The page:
Dell has positioned itself as the direct to consumer producer of quality computers with top notch service, but in order to meet growth objectives they must rely on the ability to accurately forecast demand and provide this information through its supply chain. This is done in order to minimize costs, maintain market growth, and maximize profits. Dell maintains close relationships with its customer base to improve the accuracy of its demand forecasts. These are developed through the customer databases, based on products purchased, in an attempt to understand future computing needs of large accounts by jointly planning the company infrastructure and discussing their needs (Viswanadham, 2002).
Since 1984, Dell Computer Corporation has pioneered the direct marketing channel of PCs and their marketing objectives were based on a basic premise that PCs should be available to the general public. In direct marketing, the manufacturer sells directly to the consumer, rather than through middle-man retail stores. This direct business model eliminates retailers that add unnecessary time and cost, or can diminish Dells understanding of customer expectations. (Dell.com), and partially eliminates the need for extensive inventory in storage. Therefore, demand forecasting techniques are less critical for this business model than the more traditional models of their competitors (notably HP and IBM).
In order to maintain efficiency through the use of demand forecasting, Dell actively recruits individuals familiar with this knowledge coupled with their core beliefs of customer service and cutting edge technology. For example, the following is an active job posting listing the following requirements:
Analyzes business needs and develops support solutions/processes to improve customer experience. Drives efficiencies to optimize IT resources. Participates in roadmap planning and project staffing/forecasting activities. ¦ Has strong track record of effectively managing people as measured by Tell Dell results and peer feedback ¦ Develops support forecasts and standards. ¦ Strategic planning and tactical operational skills. Comprehensive understanding of IT disciplines. (Dell.com)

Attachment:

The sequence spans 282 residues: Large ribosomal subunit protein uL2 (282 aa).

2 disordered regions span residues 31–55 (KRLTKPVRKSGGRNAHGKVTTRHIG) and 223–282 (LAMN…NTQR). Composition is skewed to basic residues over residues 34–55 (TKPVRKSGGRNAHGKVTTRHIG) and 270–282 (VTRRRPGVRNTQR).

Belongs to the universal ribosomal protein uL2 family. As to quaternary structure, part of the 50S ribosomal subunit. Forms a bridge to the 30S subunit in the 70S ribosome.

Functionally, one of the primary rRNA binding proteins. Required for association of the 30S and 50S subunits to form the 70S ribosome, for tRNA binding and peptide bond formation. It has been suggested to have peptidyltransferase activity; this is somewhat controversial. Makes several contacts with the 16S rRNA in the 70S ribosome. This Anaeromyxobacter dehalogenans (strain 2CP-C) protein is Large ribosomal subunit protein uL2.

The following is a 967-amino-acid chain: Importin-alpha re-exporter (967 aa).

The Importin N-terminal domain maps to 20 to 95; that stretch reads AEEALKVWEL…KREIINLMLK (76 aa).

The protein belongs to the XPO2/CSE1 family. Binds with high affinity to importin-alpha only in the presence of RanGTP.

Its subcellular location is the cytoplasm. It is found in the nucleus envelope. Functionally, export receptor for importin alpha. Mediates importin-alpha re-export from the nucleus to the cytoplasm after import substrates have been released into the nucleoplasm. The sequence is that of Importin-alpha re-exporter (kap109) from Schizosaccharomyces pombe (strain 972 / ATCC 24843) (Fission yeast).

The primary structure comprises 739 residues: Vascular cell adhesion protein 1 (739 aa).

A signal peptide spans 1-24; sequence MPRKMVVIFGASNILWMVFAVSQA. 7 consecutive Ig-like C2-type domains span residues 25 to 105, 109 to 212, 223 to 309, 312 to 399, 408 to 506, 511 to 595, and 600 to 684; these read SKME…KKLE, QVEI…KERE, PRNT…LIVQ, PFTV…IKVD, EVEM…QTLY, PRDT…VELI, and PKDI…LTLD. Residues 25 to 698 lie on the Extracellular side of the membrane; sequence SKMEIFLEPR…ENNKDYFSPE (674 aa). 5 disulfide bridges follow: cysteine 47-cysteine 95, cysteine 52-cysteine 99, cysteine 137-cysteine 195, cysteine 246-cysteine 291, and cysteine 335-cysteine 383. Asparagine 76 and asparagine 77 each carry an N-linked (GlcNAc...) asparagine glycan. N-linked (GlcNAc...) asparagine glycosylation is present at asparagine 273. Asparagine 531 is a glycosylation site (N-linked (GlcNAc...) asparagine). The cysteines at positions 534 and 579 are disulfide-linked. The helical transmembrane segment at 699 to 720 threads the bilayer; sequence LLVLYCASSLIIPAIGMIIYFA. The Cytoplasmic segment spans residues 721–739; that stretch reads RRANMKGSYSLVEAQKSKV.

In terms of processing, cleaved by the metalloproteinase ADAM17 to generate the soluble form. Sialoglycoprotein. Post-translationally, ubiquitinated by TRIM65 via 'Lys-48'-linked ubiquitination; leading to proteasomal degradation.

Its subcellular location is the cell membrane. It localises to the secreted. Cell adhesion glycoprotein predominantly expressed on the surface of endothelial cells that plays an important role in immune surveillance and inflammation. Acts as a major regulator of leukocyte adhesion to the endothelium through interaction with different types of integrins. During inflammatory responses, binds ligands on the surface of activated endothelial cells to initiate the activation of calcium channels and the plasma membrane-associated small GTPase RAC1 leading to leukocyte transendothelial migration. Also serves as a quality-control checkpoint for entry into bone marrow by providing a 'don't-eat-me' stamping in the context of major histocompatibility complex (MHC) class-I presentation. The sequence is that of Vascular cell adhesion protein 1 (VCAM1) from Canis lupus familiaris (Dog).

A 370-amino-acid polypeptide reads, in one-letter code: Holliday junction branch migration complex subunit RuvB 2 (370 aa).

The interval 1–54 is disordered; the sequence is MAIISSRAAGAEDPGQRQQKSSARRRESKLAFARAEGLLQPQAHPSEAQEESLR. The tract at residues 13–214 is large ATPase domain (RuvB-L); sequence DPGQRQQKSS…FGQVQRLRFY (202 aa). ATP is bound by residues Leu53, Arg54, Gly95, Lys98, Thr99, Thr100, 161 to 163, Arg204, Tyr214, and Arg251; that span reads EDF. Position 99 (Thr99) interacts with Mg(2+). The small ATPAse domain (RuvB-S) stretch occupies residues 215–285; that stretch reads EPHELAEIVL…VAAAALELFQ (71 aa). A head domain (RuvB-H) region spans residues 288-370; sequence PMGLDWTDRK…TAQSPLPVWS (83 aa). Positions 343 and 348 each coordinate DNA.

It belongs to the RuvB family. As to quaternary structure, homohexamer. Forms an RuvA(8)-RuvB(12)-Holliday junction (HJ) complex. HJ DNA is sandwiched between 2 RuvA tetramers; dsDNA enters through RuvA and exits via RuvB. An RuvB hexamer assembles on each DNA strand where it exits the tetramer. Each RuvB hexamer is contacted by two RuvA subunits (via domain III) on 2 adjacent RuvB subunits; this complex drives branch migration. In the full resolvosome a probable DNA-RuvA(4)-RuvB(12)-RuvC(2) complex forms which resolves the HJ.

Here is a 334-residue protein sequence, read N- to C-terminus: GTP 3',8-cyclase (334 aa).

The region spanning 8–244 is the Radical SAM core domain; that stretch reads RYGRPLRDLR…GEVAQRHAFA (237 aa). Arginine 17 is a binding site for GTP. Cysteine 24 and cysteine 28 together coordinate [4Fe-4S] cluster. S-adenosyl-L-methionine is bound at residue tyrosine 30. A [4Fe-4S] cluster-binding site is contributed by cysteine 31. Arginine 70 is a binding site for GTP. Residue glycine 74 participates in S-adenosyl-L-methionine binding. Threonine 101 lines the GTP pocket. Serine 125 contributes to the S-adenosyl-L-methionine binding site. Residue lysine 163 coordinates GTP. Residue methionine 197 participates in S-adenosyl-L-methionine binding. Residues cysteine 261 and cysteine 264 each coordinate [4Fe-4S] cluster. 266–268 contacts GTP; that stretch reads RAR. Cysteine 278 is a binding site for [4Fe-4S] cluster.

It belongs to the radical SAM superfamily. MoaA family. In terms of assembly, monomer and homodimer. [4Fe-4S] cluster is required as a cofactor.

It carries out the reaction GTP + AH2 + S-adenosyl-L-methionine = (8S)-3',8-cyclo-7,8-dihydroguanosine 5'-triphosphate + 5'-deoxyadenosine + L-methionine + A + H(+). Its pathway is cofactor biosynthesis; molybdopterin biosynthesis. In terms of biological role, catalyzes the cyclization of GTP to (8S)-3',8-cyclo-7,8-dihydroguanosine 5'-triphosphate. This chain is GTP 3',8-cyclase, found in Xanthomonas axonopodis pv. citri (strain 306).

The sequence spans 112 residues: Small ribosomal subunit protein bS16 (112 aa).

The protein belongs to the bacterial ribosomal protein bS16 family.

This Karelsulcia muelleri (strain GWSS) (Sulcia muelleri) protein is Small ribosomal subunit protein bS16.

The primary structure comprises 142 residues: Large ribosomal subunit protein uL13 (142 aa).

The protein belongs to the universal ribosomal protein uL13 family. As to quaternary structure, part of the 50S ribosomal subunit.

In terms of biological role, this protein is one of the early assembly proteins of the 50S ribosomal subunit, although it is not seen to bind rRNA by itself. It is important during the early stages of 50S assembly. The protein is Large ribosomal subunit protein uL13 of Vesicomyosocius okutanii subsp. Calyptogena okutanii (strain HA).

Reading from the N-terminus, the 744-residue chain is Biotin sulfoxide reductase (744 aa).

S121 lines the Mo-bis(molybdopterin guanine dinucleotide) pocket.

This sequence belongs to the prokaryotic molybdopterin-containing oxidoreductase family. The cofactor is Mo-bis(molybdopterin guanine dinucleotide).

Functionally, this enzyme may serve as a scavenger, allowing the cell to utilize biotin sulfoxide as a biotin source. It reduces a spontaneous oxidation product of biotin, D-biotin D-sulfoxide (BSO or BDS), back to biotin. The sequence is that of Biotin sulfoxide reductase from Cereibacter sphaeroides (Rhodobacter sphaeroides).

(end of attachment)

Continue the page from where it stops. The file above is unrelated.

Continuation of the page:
Dell uses a Build-to-Order (BTO) manufacturing process which distinguishes itself from Build-to-Forecast methods of more traditional computer manufacturers. This enables the delivery of a customized, lower-cost product quickly to the customer (Viswanadham, 2002). To further take advantage of their manufacturing model, Dell actually built a distribution center near a FedEx hub in Greensboro, NC to facilitate delivery to their customers.
Dell maintains a distinct competitive edge with an integrated supply chain process that refreshes their inventory every 3-6 days. This allows Dell a first-to-market advantage on newly developed technology and is important because over short periods of time, the price of technology drops and a competitor that is unable to move inventory as rapidly loses valuable profit. A benefit of this framework that Dell has established for its supply chain is that distributors carry the onus of storing and delivering large quantities of different products ¦ [c]ompanies such as Dell using the direct model normally have around 20% cost advantage over companies using the direct one (Viswanadham, 2002). This price advantage results in lower prices for consumer products and a much larger market share as a result.
Demand forecasting is important to any business unit because it can minimize resources lost due to errors of forecasting vs. the actual realized demand. The process of forecasting is to examine recently-gathered data and develop a method to anticipate future events based on this earlier representation. Examining various forecasting models is important in order to determine which method best fits process requirements, and what amount of data needs to be collected over the desired timeframe. At this point, the appropriate forecasting model can be utilized to generate and forecast future events. Dells direct model greatly diminishes the need for highly accurate demand forecasts as they are quickly able to adjust, through their supply chain, product availability based on actual product demand.
Dell.com (n.d.) Retrieved from http://www1.us.dell.com/content/topics/global.aspx/corp/en/home?c=us&l=en&s=corp&~ck=mn
University of Phoenix (Ed). (2001). Operations Management. [University of Phoenix Custom Edition e-Text]. Ohio: Prentice Hall
Viswanadham, N. (2002, January 25). Dell-on-Line: A Build-to-Order PC Supply Chain. Retrieved from http://lcm.csa.iisc.ernet.in/scm/nv-1.pdf.